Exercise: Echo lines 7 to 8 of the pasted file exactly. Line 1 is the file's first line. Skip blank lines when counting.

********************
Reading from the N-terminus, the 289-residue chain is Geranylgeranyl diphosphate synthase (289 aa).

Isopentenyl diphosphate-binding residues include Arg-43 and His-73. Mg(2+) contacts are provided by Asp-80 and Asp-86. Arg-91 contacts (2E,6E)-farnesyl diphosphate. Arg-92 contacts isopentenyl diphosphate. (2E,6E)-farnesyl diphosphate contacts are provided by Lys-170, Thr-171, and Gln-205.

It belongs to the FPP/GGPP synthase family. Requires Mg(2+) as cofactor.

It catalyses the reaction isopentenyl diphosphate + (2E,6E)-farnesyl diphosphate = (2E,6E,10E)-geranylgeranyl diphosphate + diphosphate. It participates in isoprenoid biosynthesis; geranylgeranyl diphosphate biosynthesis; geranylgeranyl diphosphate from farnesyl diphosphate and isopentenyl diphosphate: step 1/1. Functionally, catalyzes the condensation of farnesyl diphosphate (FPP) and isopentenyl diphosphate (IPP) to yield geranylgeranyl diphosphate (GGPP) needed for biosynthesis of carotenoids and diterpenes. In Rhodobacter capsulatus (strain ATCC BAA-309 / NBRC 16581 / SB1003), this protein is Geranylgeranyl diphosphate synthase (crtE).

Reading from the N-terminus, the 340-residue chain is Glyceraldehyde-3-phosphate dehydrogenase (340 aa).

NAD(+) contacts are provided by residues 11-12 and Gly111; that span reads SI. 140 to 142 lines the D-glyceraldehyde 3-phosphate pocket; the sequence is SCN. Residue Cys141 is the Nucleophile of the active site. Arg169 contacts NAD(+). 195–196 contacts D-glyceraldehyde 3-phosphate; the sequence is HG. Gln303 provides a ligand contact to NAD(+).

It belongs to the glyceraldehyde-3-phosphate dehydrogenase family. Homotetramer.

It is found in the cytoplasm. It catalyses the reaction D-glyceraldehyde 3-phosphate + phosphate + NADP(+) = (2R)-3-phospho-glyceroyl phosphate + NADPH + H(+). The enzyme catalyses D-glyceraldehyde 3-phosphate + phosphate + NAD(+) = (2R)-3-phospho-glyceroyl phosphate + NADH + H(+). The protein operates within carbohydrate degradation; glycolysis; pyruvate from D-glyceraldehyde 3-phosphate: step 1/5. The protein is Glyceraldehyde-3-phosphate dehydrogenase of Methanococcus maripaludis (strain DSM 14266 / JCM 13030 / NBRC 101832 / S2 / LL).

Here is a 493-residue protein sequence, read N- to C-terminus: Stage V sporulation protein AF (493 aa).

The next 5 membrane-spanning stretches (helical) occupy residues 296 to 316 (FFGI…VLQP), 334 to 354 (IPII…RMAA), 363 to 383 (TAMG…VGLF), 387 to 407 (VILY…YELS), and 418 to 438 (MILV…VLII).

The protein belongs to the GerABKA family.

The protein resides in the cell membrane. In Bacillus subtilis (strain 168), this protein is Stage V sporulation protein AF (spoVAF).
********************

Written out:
It belongs to the glyceraldehyde-3-phosphate dehydrogenase family. Homotetramer.

It is found in the cytoplasm. It catalyses the reaction D-glyceraldehyde 3-phosphate + phosphate + NADP(+) = (2R)-3-phospho-glyceroyl phosphate + NADPH + H(+). The enzyme catalyses D-glyceraldehyde 3-phosphate + phosphate + NAD(+) = (2R)-3-phospho-glyceroyl phosphate + NADH + H(+). The protein operates within carbohydrate degradation; glycolysis; pyruvate from D-glyceraldehyde 3-phosphate: step 1/5. The protein is Glyceraldehyde-3-phosphate dehydrogenase of Methanococcus maripaludis (strain DSM 14266 / JCM 13030 / NBRC 101832 / S2 / LL).